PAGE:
The Case Against Damage Meters
The more time that elapses between me and my hardcore raiding days, the more of an MMO luddite I become. I mean, I am an internet nerd who loves working with information streams and optimizing processes, and one of the things I liked about WoW in the first place was the openness of data. How much threat do I have? How much dps was I doing in this particular five seconds of the fight? How much damage does my bubble mitigate on average?
As with a cross-server LFD system, though, while I like the idea of a detailed combat log and damage meters I rarely like the implementation. I had a somewhat heated discussion about this on another site and the argument in favor essentially came down to: “But how will I know when other people are being terrible without damage meters?”. What I didn’t see is a good reason why we all need to be policing each other for poor video game performance.
I mean yes, if you are one of the top ten World of Warcraft progression raiding guilds in the world, then statistics and numbers and performance evalutations are definitely tools of your trade. However, the reason why there are fights with such tightly tuned enrage timers, for example, is BECAUSE players have so much information and are able to min-max to such a minute degree. If a group is able to determine the exact DPS per person needed to kill a boss and enforce it by only bringing players who meet that standard, game developers feel obligated to punish groups that are 1% off that mark.
An end-game without damage meters could not have that degree of finesse, and while it’s not very hardcore of me to say it.. I would be okay with that. Maybe I’m getting old and soft, but I would be interested to see large group content where the keys to success are teamwork, practice, and people who enjoy playing their class and know what they’re doing even if they’re wearing a slightly suboptimal hat because it looks pretty. Not that there should be no place for ultimate min-max raiding, it just doesn’t have to be the overwhelming design ethos.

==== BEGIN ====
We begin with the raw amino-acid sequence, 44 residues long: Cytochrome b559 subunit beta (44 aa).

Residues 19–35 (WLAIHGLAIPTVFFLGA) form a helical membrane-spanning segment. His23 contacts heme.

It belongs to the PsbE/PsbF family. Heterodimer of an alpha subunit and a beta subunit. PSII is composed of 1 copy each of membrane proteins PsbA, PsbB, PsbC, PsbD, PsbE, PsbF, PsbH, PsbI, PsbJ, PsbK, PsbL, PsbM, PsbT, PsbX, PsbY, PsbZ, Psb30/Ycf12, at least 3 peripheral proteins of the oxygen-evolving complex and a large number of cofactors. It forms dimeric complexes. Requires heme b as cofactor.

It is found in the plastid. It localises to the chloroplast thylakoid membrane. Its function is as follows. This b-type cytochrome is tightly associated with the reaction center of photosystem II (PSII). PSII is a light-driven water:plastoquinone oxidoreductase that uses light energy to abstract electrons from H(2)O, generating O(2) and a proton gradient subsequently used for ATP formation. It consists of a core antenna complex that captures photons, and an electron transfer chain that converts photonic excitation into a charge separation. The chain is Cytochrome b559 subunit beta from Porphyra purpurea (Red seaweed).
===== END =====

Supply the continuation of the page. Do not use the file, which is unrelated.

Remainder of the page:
That all being said while I think hardcore raiding has made damage meters seem like a game requirement, I don’t think these folks and their hobby are actually the problem. The problem is that while it’s reasonable in context for a top 5 world raid leader to examine logs and assist/berate people who are 1% off their target numbers, this attitude trickles down to the pug dictator who starts spamming slurs when someone is performing below maximum expectation in a Baradin Hold random. We, the players, generally don’t seem to know when to stop using game data to beat each other over the head.
Fortunately, I think there are plenty of options for a compromise on this issue. I would like to see personal damage meters, and Bioware has expressed some interest recently in adding that exact thing to SWTOR. I like optimizing my characters and improving how I play them, and my data nerd side would enjoy having access to numbers for this purpose. I also like the idea of a scoreboard shown perhaps at the end of a flashpoint, much like that seen at the end of a warzone. Give me aggregate totals at the end of the session, and not just damage output but healing and damage taken and interrupts and dispels. (Heck, give medals when certain goals are reached, like SWTOR PvP.) Finally, I do think SWTOR needs to add some kind of “cause of death” report to indicate to a player why they died, as some of the fights can get pretty chaotic.
I’m not saying that everyone should be forced to play with Willy The Window-Licking Melee Hunter, but there are certainly ways to tell when someone is doing nothing (no movement or casting, or extremely delayed response times) or perhaps is not sure what to do (running the wrong direction, standing in the ranged pack shooting as a melee class). To go back to the original question, without damage meters will you know when someone is doing 15% less DPS than they optimally could be? Nope! Probably not even a little bit.
And I am perfectly comfortable with that in SWTOR.